The point of that video is-- well, it's one of our most
meta videos ever, for one thing.
We're talking about what to do on our YouTube video while in
a YouTube video.
And later we watch a YouTube video.
So it's kind of weird.
But the point again with these videos-- we made these
videos-- and we had the experience of thinking, OK,
we're not going to do that again.
We're really going to not waste the time of people who
are viewing our content.
And the internet was also crucial to my learning in
early childhood.
My parents, because of their approach of, again, letting us
touch the stove, were really fine with us being on the
internet and showed us where to get good content, where to
get good information--
BBC Schools, PBS Kids.
We sent emails.
I was five years old when I started my own email account.
I know that that probably violates some law.
But the point is that I actually learned good grammar,
good writing, because my mom emphasized, again, even though
you're online, you really have to make sure you're respecting
your readers' time and using correct grammar and language.
And as youth, we have this increasing power to really
chart the course for where we want to go next as explorers
of this new world of digital frontiers.
With a webcam and a click of a button, as you saw my sister
and I do, we can make a video viewable to
anyone around the world.
But as I mentioned at the beginning of my talk, that
power does indeed have a flip side.
By putting yourself out there, you also make yourself
vulnerable.
One of my worst experiences with the mean side of the
digital playground came from one of the best experiences in
my life, my TED talk.
But I guess when you get over one million views that there's
bound to be some amount of vocal criticism.
And that really hurt me, as a 12-year-old, when I was
scrolling through the comments and I saw things that were
unfair or unjustified.
I was hurt.
But I think that the point of what I did at TED was really
that I looked at these comments and I
had a support system.
My parents were there.
My sister was there.
And I didn't let it get to me.
But I realized--
imagine other kids like that 11-year-old girl that I showed
the snapshot of asking viewers, am I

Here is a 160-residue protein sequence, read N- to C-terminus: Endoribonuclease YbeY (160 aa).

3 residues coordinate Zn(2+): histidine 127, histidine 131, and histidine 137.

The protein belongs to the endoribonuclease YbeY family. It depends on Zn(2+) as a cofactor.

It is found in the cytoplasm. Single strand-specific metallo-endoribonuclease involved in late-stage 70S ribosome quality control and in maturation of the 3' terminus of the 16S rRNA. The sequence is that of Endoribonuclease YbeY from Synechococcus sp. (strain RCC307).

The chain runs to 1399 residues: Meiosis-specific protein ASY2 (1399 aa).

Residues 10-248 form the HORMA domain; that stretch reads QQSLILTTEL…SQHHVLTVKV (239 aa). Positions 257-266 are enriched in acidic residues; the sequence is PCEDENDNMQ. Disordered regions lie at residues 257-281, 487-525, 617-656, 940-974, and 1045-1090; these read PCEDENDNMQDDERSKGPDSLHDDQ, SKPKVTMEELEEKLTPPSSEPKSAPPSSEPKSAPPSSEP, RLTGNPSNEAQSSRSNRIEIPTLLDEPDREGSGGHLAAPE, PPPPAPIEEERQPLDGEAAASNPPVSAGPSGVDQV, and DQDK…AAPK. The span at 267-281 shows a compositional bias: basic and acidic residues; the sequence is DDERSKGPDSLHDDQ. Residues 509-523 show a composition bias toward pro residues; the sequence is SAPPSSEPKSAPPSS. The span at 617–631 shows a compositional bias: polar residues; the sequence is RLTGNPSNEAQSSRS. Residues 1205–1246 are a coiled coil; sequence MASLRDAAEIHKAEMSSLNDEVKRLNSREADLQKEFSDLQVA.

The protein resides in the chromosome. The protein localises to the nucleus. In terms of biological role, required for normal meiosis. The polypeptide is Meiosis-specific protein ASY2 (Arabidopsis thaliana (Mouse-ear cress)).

pretty or am I ugly?
The attackers there might not necessarily be just bored
internet browsers 1,000 miles away.
They could be the girl next door or a bully at school.
And that's really what I hope to show other kids, that what
you do online effects what happens here.
When you join in with our generation to create rules
that make sense, you create rule-followers and enforcers
because we like what we see and what we're doing.
We understand and support the rules and why they're there.
Families can connect on another level with us using
online tools.
And companies, communities, and organizations can reach
out to youth where we are.
The ultimate goal isn't just to provide us with the most
awesome new game or to get the most youth online, it's to
help us help others, to really help humanity.
That sounds like a big goal, but I truly
think that it's possible.
By providing the tools we need and the education of digital
decision making, adults can help us be wiser explorers in
this 21st century New World.
Adults used to be the only one at the helm.
I don't think this is true anymore.
We as young people have considerable power now that
we're onboard.
It may not be the 1400's anymore, but I believe that
the beauty of this New World of online connections must be
tempered by the realization that there are dangers, seen
and unseen, as well as tremendous potential for good.
It's people like me and my peers who are exploring now
with our creation and consumption at home, at
school, at work with things like TEDxRedmond.
And it's up to your generation and mine to work together to
ensure that we all explore wisely.
Working with decision makers in education and communities,
we can envision a better, more ideal New
World of internet use.
In other words, with clearer maps, better navigators, and
wiser explorers, we may end up doing a little better than
Columbus did all those years ago.
Thank you.
[APPLAUSE]